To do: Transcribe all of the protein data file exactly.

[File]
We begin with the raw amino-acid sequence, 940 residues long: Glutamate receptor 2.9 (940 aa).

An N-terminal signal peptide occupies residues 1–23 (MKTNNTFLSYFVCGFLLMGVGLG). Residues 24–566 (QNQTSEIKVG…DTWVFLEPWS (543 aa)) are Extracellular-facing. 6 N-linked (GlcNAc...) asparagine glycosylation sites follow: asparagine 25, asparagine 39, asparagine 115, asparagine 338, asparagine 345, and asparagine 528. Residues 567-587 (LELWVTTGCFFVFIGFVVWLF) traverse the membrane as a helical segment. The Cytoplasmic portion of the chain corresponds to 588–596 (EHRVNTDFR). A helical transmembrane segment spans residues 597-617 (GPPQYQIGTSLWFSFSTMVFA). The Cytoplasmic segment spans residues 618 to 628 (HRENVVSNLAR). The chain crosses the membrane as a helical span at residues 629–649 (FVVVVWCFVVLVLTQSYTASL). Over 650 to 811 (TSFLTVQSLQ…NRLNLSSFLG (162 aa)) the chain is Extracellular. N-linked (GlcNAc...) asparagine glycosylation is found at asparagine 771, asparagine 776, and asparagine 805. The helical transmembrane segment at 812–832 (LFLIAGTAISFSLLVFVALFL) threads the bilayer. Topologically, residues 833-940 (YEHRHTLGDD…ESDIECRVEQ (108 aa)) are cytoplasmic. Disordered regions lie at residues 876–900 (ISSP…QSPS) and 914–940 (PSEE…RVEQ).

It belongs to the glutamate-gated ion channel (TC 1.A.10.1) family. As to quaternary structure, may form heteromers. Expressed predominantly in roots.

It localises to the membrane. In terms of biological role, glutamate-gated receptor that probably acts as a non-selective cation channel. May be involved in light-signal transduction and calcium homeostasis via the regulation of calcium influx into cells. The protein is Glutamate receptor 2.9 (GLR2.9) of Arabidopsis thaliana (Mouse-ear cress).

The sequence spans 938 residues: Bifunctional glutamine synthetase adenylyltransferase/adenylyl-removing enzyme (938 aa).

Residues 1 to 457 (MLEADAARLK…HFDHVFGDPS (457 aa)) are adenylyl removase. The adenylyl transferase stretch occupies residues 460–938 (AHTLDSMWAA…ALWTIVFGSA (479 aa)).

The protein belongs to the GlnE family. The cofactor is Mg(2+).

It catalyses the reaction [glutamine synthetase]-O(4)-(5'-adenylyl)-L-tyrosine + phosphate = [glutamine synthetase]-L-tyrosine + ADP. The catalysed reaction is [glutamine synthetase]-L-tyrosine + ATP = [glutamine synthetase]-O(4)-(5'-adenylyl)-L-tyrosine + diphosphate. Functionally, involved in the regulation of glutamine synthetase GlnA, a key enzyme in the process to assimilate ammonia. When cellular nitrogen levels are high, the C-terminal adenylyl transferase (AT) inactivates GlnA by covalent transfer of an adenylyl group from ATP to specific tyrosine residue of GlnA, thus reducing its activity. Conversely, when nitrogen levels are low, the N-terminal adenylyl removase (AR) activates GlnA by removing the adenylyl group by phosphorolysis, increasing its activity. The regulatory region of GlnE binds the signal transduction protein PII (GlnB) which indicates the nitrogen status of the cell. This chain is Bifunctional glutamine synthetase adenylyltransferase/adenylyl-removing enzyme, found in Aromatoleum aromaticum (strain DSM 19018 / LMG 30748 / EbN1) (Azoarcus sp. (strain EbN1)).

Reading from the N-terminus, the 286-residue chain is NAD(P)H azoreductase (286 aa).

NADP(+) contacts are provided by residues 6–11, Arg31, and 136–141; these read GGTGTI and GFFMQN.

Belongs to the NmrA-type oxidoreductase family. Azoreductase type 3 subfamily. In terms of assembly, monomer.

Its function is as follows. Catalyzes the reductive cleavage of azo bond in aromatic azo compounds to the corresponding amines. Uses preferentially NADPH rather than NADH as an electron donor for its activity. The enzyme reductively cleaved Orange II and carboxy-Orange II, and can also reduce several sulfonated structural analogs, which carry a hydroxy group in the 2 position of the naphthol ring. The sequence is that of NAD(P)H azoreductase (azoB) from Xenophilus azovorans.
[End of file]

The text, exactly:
We begin with the raw amino-acid sequence, 940 residues long: Glutamate receptor 2.9 (940 aa).

An N-terminal signal peptide occupies residues 1–23 (MKTNNTFLSYFVCGFLLMGVGLG). Residues 24–566 (QNQTSEIKVG…DTWVFLEPWS (543 aa)) are Extracellular-facing. 6 N-linked (GlcNAc...) asparagine glycosylation sites follow: asparagine 25, asparagine 39, asparagine 115, asparagine 338, asparagine 345, and asparagine 528. Residues 567-587 (LELWVTTGCFFVFIGFVVWLF) traverse the membrane as a helical segment. The Cytoplasmic portion of the chain corresponds to 588–596 (EHRVNTDFR). A helical transmembrane segment spans residues 597-617 (GPPQYQIGTSLWFSFSTMVFA). The Cytoplasmic segment spans residues 618 to 628 (HRENVVSNLAR). The chain crosses the membrane as a helical span at residues 629–649 (FVVVVWCFVVLVLTQSYTASL). Over 650 to 811 (TSFLTVQSLQ…NRLNLSSFLG (162 aa)) the chain is Extracellular. N-linked (GlcNAc...) asparagine glycosylation is found at asparagine 771, asparagine 776, and asparagine 805. The helical transmembrane segment at 812–832 (LFLIAGTAISFSLLVFVALFL) threads the bilayer. Topologically, residues 833-940 (YEHRHTLGDD…ESDIECRVEQ (108 aa)) are cytoplasmic. Disordered regions lie at residues 876–900 (ISSP…QSPS) and 914–940 (PSEE…RVEQ).

It belongs to the glutamate-gated ion channel (TC 1.A.10.1) family. As to quaternary structure, may form heteromers. Expressed predominantly in roots.

It localises to the membrane. In terms of biological role, glutamate-gated receptor that probably acts as a non-selective cation channel. May be involved in light-signal transduction and calcium homeostasis via the regulation of calcium influx into cells. The protein is Glutamate receptor 2.9 (GLR2.9) of Arabidopsis thaliana (Mouse-ear cress).

The sequence spans 938 residues: Bifunctional glutamine synthetase adenylyltransferase/adenylyl-removing enzyme (938 aa).

Residues 1 to 457 (MLEADAARLK…HFDHVFGDPS (457 aa)) are adenylyl removase. The adenylyl transferase stretch occupies residues 460–938 (AHTLDSMWAA…ALWTIVFGSA (479 aa)).

The protein belongs to the GlnE family. The cofactor is Mg(2+).

It catalyses the reaction [glutamine synthetase]-O(4)-(5'-adenylyl)-L-tyrosine + phosphate = [glutamine synthetase]-L-tyrosine + ADP. The catalysed reaction is [glutamine synthetase]-L-tyrosine + ATP = [glutamine synthetase]-O(4)-(5'-adenylyl)-L-tyrosine + diphosphate. Functionally, involved in the regulation of glutamine synthetase GlnA, a key enzyme in the process to assimilate ammonia. When cellular nitrogen levels are high, the C-terminal adenylyl transferase (AT) inactivates GlnA by covalent transfer of an adenylyl group from ATP to specific tyrosine residue of GlnA, thus reducing its activity. Conversely, when nitrogen levels are low, the N-terminal adenylyl removase (AR) activates GlnA by removing the adenylyl group by phosphorolysis, increasing its activity. The regulatory region of GlnE binds the signal transduction protein PII (GlnB) which indicates the nitrogen status of the cell. This chain is Bifunctional glutamine synthetase adenylyltransferase/adenylyl-removing enzyme, found in Aromatoleum aromaticum (strain DSM 19018 / LMG 30748 / EbN1) (Azoarcus sp. (strain EbN1)).

Reading from the N-terminus, the 286-residue chain is NAD(P)H azoreductase (286 aa).

NADP(+) contacts are provided by residues 6–11, Arg31, and 136–141; these read GGTGTI and GFFMQN.

Belongs to the NmrA-type oxidoreductase family. Azoreductase type 3 subfamily. In terms of assembly, monomer.

Its function is as follows. Catalyzes the reductive cleavage of azo bond in aromatic azo compounds to the corresponding amines. Uses preferentially NADPH rather than NADH as an electron donor for its activity. The enzyme reductively cleaved Orange II and carboxy-Orange II, and can also reduce several sulfonated structural analogs, which carry a hydroxy group in the 2 position of the naphthol ring. The sequence is that of NAD(P)H azoreductase (azoB) from Xenophilus azovorans.